Orthogonality of subcarriers in this case simply means that they are orthogonal functions. For instance:

$$\int_{-\infty}^{\infty} \frac{A\tau\sin(\tau\pi f)}{\tau\pi f} \frac{A\tau\sin(\tau\pi (f-\frac{n}{\tau}))}{\tau\pi (f-\frac{n}{\tau})} df = 0, ~ \forall n \in \mathbb{Z}, ~n\neq 0$$

Each null of a subcarrier sinc is based on the length of the symbol and is spaced at $1\tau$ if oscillatory factor of -1 i.e. $-f$ is used and will produce a frequency domain. If oscillatory factor $-2\pi$ is used i.e. $-\omega$ the spacing will be $2\pi/\tau$ and will produce an omega frequency domain. The former gives the transform in terms of frequency and the latter gives the sinusoid to be transformed in terms of angular frequency. This means that $\cos(t)$ always translates as 1 angular frequency or $1/2\pi$ frequency. The DFT sampling window $T$ needs to be equal to $\tau$, the symbol width / symbol window, to sample the correct frequencies that were used to synthesise the symbol. $A$ in this case is the height of the rect window times the amplitude at the frequency. Non-orthogonality of subcarriers is a problem because the adjacent carriers either side decreases or increases the height of the sinc when it needs to be a certain level for the constellation. Basically, if $-\omega$ is used for the oscillatory factor then the omega frequency domain shows the actual frequency $f$. If it is -1 the omega frequency domain shows the angular frequency and f shows the real frequency.

Intercarrier interference is caused by Doppler spread due to channel-time variation, carrier frequency offsets (CFOs) and to a lesser extent, from sampling frequency offsets (SFOs). Doppler spread contracts the time domain signal such that the symbol for instance has a length of 3.999μs instead of 4μs. The spacing of the sincs in the frequency domain changes as well as the width, such that they remain orthogonal. If the sample window is kept at 4μs, which is highly likely, then the samples will start to lag behind the actual frequencies in the symbol additively, which results in 'intercarrier interference' and 'loss of orthogonality' even though it doesn't really, it just makes the samples sample tardily because it's sampling a waveform that has changed from what it expected, and therefore it doesn't sample at the optimum locations in the frequency domain where all other subcarriers are 0 apart from the one being sampled. This is however considered to be intercarrier interference because it has components in the sample and the SIR is the ratio of those components in the sample to the expected sample. Certain situations of doppler shift may result in a phase modulation of the signal where it is not a uniform compaction, which causes loss of orthogonality when this is convolved with the sincs in the frequency domain. CFOs are due to mismatch of the oscillation frequency of the local carrier at the receiver with the one at the transmitter, this combined inaccuracy in $\text{ppm}$ results in the symbol at baseband not quite being centred about the origin after demodulation, because the time domain is still modulated with a sinusoid of a miniscule frequency and therefore there is a blur where the positive and negative images have come not quite together, which causes each frequency domain samples to be at an equal offset and not additively. This is for instance $Im(x)\sin(5x)\sin(5x)$. The $Re(x)\cos(5x)\sin(5x)$ would be the same as this but with the purple, blue and green below the graph to cancel out. This results in the green black and blue carrier being left. The same thing happens for the real part.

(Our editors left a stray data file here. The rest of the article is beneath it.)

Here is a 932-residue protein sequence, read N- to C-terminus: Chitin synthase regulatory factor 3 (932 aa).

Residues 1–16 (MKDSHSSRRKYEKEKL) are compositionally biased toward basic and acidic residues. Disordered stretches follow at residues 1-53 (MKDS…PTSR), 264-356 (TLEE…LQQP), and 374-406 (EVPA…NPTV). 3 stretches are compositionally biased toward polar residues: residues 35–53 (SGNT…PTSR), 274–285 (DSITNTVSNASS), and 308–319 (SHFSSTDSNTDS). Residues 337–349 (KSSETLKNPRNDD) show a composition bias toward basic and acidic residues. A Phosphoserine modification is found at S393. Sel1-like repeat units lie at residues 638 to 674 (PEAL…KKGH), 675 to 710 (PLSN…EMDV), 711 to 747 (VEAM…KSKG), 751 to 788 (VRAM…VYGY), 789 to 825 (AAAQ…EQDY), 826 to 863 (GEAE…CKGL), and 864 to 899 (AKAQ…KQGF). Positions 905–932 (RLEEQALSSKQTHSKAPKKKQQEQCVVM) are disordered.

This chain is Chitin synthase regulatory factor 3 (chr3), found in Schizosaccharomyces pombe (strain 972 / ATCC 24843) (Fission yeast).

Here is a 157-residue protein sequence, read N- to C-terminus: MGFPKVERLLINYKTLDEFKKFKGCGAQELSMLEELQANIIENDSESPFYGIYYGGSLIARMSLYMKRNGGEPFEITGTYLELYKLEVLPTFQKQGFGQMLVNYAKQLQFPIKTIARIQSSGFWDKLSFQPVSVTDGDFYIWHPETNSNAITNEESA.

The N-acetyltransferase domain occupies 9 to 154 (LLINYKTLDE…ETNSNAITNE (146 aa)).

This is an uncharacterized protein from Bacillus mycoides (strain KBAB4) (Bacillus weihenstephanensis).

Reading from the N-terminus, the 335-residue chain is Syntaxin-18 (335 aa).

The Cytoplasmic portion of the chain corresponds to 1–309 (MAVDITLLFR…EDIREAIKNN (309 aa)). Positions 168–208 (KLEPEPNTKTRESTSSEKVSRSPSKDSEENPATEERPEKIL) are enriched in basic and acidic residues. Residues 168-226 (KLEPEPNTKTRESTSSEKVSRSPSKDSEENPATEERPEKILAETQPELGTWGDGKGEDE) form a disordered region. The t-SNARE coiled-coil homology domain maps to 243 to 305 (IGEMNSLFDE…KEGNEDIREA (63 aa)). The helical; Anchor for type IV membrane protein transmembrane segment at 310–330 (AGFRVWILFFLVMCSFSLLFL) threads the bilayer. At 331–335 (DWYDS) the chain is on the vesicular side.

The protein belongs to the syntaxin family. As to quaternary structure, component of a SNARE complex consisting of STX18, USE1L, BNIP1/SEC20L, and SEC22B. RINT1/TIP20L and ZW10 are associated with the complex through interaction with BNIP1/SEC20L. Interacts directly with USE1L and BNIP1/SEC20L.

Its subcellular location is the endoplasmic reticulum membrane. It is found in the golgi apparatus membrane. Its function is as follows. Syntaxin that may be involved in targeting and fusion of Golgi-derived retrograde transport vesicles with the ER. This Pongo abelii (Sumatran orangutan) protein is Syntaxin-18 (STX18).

$$i(Re(x)\cos(5x)\sin(5x) + Im(x)\sin(5x)\sin(5x)) + (Re(x)\cos(5x)\cos(5x) + Im(x)\sin(5x)\cos(5x))$$

The sampling instants here would be at the origin and because of the shift, it is no longer sampling the top. The other components still average to 0. Remember that the subcarriers when using QAM are different heights to each other and some are negative and are below the frequency axis. If a complex magnitude frequency domain plot is being used then they are all positive magnitudes and therefore above the frequency axis. If they are pictured at the same height, this is either a simplification or its a complex magnitude plot and all points on the constellation have the same magnitude (BPSK, 8PSK etc). The sampling offset results in ICI, attenuation and CPE (common phase error) SFOs are due to mismatch between the sampling frequency and sampling window of the DAC at the transmitter and ADC at the receiver, which can result in a larger/smaller window in the frequency domain or greater/smaller spacing of the samples in the frequency domain respectively.

The reason for pulse shaping is to reduce the rolloff in the desired frequency band and reduce interference with other channels that arise from the DAC ZOH output. The interpolation of the output is done with the filter alone. It does not need to carefully output sincs, just a ZOH output and then pass it through a frequency domain filter, which will turn the analogue signal in to one that looks like it has been constructed from sinc impulses in the first place. To do this, the ZOH frequency domain response times the filter needs to produce a rect filter (with best rolloff). This means that the filter isnt quite a rect filter, but one that will mitigate the rolloff of the ZOH output in the band of interest as well as have a stronger rolloff to reduce the side lobes (if you just multiply the rect filter with the sinc filter then you get a curved top rectangular pulse and worse rolloff). The resulting sinc impulse cannot be infinite and this is reflected by the fact that the rolloff in the frequency domain of the filter is not a brick wall response (which is a result of windowing and what happens to the filter when the signal is windowed) i.e. what the filter looks like when it's going to be used on a signal with that particular window. As can be seen, there is rolloff within the region of interest, as well as a large amount of power outside the channel, which will interfere with other channels. The rolloff results in reduction of power in the region of interest because it is a filter that is multiplied with the frequency spectrum, thus reducing the voltseconds at those frequencies because it is being timesed by factor less than 1 at the sides rather than being 1 all the way across, which is a desired flat-top filter. The desired pulse shaping filter is flat top with minimal rolloff approaching a brick wall response, not a matched filter, which isn't applicable with OFDM.